Microsoft and Sony are both battling behind the scenes over the Activision Blizzard deal, and Microsoft is no longer pulling its punches with regulators
By Tom Warren / @tomwarren
Oct 12, 2022, 6:23 PM UTC|
Share this story
Illustration by Alex Castro / The Verge
Microsoft isn’t happy with Sony and the UK’s Competition and Markets Authority. The UK regulator signaled an in-depth review of Microsoft’s $68.7 billion deal to acquire Activision Blizzard last month, and the CMA has now published its full 76-page report (PDF) on its findings. The CMA says it has concerns that Microsoft’s Activision Blizzard deal could lessen competition in game consoles, subscriptions, and cloud gaming, but Microsoft thinks the regulator has simply been listening to Sony’s lawyers too much.
Microsoft pleaded for its deal on the day of the Phase 2 decision last month, but now the gloves are well and truly off. Microsoft describes the CMA’s concerns as “misplaced” and says that the regulator “adopts Sony’s complaints without considering the potential harm to consumers” and “incorrectly relies on self-serving statements by Sony which significantly exaggerate the importance of Call of Duty.” Microsoft even accuses the CMA of adopting “Sony’s complaints without the appropriate level of critical review,” suggesting that the regulator is simply just listening too much to what Sony has to say.
At the heart of all the back and forth is access to Call of Duty and concerns around the future of game subscriptions. “The CMA recognizes that ABK’s newest games are not currently available on any subscription service on the day of release but considers that this may change as subscription services continue to grow,” says the UK regulator. “After the Merger, Microsoft would gain control of this important input and could use it to harm the competitiveness of its rivals.”
Microsoft’s full response to the CMA, seen by The Verge, also includes parts where the company tries to, comically, make it look like it somehow sucks at gaming and it can’t compete. Microsoft says Xbox “is in last place in console” and “seventh place in PC” and “nowhere in mobile game distribution globally,” and Microsoft argues it has no reason to harm or degrade rival cloud gaming services as it wants to “encourage the major shift in consumer behavior required for cloud gaming to succeed.”
Microsoft might well be in last place in console sales during the previous generation, but it’s certainly investing billions of dollars to ensure any future Xbox sales aren’t less than half of the PlayStation and that its Xbox Game Pass bet pays off.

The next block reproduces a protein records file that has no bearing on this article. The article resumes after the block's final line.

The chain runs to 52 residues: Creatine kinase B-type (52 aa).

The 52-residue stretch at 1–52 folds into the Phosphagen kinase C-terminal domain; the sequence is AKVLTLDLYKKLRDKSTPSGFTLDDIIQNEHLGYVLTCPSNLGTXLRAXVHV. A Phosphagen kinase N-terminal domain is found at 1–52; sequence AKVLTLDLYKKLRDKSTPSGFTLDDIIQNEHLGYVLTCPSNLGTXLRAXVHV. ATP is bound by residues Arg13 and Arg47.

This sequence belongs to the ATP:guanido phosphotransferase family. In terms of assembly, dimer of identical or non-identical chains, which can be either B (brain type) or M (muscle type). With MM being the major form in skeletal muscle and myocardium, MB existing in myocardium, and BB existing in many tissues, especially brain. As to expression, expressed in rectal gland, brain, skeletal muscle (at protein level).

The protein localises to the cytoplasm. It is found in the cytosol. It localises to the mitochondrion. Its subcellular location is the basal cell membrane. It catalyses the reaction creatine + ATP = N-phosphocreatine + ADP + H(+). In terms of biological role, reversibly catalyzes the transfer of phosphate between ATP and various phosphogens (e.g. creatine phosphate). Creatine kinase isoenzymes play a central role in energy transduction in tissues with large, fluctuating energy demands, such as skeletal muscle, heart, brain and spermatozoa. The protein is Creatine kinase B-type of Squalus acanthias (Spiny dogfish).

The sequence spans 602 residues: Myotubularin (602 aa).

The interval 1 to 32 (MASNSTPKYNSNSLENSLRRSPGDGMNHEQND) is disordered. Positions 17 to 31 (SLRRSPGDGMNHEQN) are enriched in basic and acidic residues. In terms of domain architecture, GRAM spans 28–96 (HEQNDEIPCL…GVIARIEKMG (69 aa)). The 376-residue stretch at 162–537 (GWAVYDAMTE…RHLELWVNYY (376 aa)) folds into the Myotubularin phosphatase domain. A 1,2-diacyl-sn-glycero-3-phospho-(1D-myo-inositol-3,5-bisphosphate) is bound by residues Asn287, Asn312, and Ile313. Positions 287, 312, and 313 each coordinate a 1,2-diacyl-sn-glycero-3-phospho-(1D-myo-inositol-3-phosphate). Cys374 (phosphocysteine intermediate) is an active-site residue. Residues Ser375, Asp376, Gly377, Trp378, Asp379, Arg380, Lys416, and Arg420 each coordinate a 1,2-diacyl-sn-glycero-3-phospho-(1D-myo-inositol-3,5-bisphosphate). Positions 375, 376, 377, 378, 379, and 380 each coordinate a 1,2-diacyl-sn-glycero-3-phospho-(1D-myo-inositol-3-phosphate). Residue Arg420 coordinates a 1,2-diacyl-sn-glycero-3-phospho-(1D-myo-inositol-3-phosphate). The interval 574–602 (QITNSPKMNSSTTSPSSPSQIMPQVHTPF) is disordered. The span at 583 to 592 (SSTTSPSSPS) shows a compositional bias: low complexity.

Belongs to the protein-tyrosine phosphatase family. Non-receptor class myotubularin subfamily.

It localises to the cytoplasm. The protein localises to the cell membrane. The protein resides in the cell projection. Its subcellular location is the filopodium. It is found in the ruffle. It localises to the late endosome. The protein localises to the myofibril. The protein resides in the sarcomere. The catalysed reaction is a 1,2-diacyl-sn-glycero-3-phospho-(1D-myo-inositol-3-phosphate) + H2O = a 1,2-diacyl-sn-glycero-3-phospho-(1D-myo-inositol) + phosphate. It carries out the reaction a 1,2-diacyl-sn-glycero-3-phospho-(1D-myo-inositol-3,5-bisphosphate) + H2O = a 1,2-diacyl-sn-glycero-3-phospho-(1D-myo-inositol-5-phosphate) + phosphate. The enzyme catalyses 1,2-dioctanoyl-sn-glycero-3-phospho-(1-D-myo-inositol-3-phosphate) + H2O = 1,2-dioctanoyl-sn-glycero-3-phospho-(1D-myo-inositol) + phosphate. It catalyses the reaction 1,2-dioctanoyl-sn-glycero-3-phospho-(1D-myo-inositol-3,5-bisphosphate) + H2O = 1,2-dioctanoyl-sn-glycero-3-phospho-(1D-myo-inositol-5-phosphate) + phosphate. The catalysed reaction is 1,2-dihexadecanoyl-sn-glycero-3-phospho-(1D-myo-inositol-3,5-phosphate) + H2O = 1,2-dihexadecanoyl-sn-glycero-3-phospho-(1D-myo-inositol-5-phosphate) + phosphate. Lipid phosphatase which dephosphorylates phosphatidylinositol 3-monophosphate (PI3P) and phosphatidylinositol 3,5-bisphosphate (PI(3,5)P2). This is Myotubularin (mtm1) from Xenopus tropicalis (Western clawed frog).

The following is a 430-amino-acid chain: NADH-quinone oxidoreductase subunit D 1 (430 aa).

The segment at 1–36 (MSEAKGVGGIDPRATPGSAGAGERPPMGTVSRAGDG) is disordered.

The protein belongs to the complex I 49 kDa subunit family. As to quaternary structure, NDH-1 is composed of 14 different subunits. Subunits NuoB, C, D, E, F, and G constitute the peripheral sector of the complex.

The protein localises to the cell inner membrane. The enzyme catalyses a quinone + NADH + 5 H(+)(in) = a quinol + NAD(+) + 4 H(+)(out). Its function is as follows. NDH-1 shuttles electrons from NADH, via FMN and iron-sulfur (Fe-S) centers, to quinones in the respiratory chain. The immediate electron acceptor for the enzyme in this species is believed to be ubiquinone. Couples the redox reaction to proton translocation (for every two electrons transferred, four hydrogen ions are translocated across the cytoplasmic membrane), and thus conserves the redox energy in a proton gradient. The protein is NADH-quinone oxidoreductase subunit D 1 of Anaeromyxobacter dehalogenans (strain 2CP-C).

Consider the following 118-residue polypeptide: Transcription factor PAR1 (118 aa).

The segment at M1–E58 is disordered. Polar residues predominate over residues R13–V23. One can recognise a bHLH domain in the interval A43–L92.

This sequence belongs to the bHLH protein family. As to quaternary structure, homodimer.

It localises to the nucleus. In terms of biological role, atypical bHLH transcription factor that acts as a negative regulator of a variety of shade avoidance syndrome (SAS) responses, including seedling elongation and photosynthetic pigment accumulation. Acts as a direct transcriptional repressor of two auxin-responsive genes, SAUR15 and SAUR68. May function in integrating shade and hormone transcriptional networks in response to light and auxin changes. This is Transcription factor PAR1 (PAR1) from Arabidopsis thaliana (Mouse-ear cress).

Sony and Microsoft have also been battling it out over Call of Duty, and the CMA recognizes this by revealing it’s concerned about Sony’s future revenues related to Call of Duty. “PlayStation currently has a larger share of the console gaming market than Xbox, but the CMA considers that Call of Duty is sufficiently important that losing access to it (or losing access on competitive terms) could significantly impact Sony’s revenues and user base.”
Call of Duty is at the center of Sony and Microsoft’s battles.Image: Activision
Sony has shown how significant Call of Duty is after it labeled Microsoft’s offer to keep Call of Duty on PlayStation “inadequate on many levels.” The Verge revealed last month that Microsoft Gaming CEO and Xbox chief Phil Spencer made a written commitment to PlayStation head Jim Ryan earlier this year to keep Call of Duty on PlayStation for “several more years” beyond the existing marketing deal Sony has with Activision. “After almost 20 years of Call of Duty on PlayStation, their proposal was inadequate on many levels and failed to take account of the impact on our gamers,” said PlayStation head Jim Ryan in response.
Now Microsoft says keeping Call of Duty on PlayStation is a “commercial imperative for the Xbox business and the economics of the transaction.” Microsoft says it would put revenue at risk if it pulled Call of Duty from PlayStation and that “Microsoft has been clear that it is counting on revenues from the distribution of Activision Blizzard games on Sony PlayStation.”
Microsoft also accuses Sony of not welcoming competition from Xbox Game Pass and that Sony has decided to block Game Pass on PlayStation. “This increased competition has not been welcomed by the market leader Sony, which has elected to protect its revenues from sales of newly released games, rather than offer gamers the choice of accessing them via its subscription, PlayStation Plus.” This comes just months after Microsoft claimed, in legal filings, that Sony pays for “blocking rights” to keep games off Xbox Game Pass.
If the UK battles are anything to go by, this acquisition could get messy as Microsoft and Sony battle it out behind the scenes to sway regulators. Microsoft even has a dedicated website to highlight its arguments as it seeks to convince regulators that its giant deal isn’t a bad one for gamers. We’re still months away from final regulator decisions, but get ready for this battle to continue to spill out onto the internet’s streets.
Join the conversation
/ Sign up for Verge Deals to get deals on products we've tested sent to your inbox daily.
Email (required)Sign up